such a list at any meeting for the election of directors, they shall be
ineligible for election to any office at such meeting.

SECTION 1.10.  Stockholder's Right of Inspection.  Stockholders of record, in
person or by attorney or other agent, shall have the right, upon written demand
under oath stating the purpose thereof, during the usual hours for business to
inspect for any proper purpose the Corporation's stock ledger, a list of its
stockholders, and its other books and records, and to make copies or extracts
therefrom.  A proper purpose shall mean a purpose reasonably related to such
person's interest as a stockholder.  In every instance where an attorney or
other agent shall be the person who seeks the right to inspection, the demand
under oath shall be accompanied by a power of attorney or such other writing
which authorizes the attorney or other agent to so act on behalf of the
stockholder.  The demand under oath shall be directed to the Corporation at its
registered office in this State or at its principal place of business.

The stock ledger shall be the only evidence as to who are the stockholders
entitled to examine the stock ledger, the list required by Section 1.01 or the
books of the Corporation, or to vote in person or by proxy at any meeting of
the stockholders.

SECTION 1.11.  Conduct of Meetings.  Meetings of the stockholders shall be
presided over by one of the following officers in the order of seniority and if
present and acting:  the Chairman of the Board of Directors, if any, the Vice
Chairman of the Board of Directors, if any, the President, a Vice President,
or, if none of the foregoing is in office and present and acting, by a chairman
to be chosen by the stockholders.  The Secretary of the Corporation, or in his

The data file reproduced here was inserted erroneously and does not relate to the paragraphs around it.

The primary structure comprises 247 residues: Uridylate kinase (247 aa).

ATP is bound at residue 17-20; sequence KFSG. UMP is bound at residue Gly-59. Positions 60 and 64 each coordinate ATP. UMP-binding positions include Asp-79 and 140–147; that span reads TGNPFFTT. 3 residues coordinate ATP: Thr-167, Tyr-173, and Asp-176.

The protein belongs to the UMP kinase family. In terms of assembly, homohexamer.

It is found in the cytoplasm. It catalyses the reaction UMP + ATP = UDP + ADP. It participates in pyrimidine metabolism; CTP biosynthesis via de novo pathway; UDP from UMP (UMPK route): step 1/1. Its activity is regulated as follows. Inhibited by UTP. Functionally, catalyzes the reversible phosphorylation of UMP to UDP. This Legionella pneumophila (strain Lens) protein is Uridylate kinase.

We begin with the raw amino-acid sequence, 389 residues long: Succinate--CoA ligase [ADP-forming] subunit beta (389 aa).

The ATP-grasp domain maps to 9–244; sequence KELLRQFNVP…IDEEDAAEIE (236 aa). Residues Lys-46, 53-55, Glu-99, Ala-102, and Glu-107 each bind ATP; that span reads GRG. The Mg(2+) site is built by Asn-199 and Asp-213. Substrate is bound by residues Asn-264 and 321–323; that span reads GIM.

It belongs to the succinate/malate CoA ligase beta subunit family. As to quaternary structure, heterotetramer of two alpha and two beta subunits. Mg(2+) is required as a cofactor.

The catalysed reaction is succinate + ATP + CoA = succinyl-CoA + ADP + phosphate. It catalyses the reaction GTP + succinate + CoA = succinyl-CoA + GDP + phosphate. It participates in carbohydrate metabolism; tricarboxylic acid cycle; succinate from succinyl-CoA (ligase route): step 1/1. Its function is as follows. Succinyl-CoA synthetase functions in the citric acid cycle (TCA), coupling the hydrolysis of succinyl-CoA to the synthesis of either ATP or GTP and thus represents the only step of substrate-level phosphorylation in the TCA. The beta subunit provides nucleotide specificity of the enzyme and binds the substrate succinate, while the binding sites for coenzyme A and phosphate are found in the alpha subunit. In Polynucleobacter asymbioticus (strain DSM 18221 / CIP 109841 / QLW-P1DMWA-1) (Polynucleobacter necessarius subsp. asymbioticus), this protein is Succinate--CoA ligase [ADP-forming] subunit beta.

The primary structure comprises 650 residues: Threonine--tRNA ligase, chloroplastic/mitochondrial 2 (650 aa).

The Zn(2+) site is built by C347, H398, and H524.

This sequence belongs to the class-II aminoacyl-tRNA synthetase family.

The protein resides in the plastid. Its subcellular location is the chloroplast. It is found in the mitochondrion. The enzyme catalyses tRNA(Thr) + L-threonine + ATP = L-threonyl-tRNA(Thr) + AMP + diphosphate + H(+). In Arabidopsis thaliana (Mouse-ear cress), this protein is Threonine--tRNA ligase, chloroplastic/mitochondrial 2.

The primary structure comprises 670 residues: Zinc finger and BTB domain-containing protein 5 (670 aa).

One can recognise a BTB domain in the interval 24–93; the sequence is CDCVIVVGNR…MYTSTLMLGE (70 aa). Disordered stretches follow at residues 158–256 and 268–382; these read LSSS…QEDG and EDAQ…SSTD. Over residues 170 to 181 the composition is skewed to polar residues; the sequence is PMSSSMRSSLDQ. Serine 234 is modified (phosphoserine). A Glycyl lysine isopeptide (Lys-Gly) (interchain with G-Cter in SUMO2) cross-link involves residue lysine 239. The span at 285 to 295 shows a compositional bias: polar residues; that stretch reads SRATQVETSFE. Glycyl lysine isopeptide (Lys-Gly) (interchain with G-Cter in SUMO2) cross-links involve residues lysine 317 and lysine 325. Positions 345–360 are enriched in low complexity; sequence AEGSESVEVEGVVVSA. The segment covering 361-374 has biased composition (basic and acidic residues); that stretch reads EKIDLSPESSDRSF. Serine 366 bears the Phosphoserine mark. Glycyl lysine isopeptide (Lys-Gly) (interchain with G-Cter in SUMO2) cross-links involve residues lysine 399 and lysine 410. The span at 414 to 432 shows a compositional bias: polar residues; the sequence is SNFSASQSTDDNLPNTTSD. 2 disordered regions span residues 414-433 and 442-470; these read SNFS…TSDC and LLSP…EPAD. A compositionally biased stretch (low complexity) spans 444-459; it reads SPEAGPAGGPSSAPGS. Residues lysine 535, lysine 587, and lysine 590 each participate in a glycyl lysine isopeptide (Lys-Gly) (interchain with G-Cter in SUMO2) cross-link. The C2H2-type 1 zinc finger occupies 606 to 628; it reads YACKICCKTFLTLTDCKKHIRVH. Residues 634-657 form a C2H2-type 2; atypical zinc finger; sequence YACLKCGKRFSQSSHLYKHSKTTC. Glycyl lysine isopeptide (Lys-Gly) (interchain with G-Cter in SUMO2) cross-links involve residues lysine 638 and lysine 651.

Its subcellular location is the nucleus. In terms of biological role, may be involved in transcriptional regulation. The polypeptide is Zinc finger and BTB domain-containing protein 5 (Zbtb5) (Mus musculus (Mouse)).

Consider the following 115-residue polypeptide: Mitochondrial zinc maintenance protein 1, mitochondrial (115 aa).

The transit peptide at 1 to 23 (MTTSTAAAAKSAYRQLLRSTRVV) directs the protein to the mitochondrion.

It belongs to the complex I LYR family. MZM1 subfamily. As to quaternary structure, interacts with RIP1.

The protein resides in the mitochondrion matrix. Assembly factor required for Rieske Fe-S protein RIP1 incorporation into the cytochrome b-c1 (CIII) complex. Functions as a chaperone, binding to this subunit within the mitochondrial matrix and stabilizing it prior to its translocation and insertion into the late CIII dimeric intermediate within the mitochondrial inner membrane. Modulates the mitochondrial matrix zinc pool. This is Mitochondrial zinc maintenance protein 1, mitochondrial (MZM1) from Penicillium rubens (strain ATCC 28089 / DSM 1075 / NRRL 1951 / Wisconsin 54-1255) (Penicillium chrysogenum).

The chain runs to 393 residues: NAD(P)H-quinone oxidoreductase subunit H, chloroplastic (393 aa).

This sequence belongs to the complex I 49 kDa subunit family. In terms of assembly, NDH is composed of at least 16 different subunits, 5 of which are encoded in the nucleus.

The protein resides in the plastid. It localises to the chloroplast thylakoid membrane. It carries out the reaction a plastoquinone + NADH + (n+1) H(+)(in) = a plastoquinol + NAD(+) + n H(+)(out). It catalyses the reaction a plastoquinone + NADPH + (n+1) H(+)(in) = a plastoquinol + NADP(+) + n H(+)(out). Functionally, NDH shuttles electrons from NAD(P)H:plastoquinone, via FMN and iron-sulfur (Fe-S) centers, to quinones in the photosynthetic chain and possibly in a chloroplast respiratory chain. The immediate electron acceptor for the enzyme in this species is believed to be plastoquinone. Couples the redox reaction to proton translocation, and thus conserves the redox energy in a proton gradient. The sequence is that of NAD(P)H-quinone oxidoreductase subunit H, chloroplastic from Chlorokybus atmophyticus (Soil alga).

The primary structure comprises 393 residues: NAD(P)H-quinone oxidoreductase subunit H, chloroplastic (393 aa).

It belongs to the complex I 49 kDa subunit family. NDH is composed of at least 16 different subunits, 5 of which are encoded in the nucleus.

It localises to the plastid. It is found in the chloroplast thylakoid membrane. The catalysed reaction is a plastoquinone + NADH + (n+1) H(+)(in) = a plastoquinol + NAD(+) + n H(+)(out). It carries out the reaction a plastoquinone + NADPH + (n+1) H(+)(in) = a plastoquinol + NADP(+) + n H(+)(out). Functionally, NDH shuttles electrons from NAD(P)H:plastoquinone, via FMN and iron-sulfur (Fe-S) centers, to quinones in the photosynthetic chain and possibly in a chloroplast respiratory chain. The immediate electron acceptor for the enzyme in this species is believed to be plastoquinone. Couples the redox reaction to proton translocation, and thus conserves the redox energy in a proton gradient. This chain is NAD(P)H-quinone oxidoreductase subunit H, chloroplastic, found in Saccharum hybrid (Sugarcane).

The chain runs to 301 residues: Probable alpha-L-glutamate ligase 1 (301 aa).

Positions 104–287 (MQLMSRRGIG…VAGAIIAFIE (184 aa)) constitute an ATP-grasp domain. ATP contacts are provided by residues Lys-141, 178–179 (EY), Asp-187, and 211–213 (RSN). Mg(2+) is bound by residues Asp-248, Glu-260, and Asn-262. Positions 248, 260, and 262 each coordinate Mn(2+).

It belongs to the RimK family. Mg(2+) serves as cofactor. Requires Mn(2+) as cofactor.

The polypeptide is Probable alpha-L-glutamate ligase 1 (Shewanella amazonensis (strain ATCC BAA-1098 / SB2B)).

absence, an Assistant Secretary, shall act as secretary of every meeting, but
if neither the Secretary nor an Assistant Secretary is present, the chairman of
the meeting shall appoint a secretary of the meeting.  In the conduct of a
meeting of the stockholders, all of the powers and authority vested in a
presiding officer by law or practice shall be vested in the chairman of the
meeting.

SECTION 1.12.    Advance Notice of Stockholder Proposals.  At any meeting of
the stockholders, only such business shall be conducted as shall have been
brought before the meeting (i) by or at the direction of the Board of Directors
or (ii) by any stockholder of the Corporation who complies with the notice
procedures set forth in this Section 1.12.  For business to be properly brought
before any meeting of the stockholders by a stockholder, the stockholder must
have given notice thereof in writing to the Secretary of the


                                                                         Page 4
   5

Corporation at the principal executive offices of the Corporation, which written
notice must be received by the Secretary of the Corporation not less than 60
days in advance of such meeting or, if later, the fifteenth day following the
first public disclosure of the date of such meeting (by mailing of notice of the
meeting or otherwise).  A stockholder's notice to the Secretary shall set forth
as to each matter the stockholder proposes to bring before the meeting (1) a
brief description of the business desired to be brought before the meeting and
the reasons for conducting such business at the meeting, (2) the name and
address, as they appear on the Corporation's books, of the stockholder proposing
such business, (3) the class, series and number of shares of the Corporation
that are beneficially owned by the stockholder, and (4) any material interest of
the stockholder in such business.  In addition, the stockholder making such
proposal shall promptly provide any other information reasonably requested by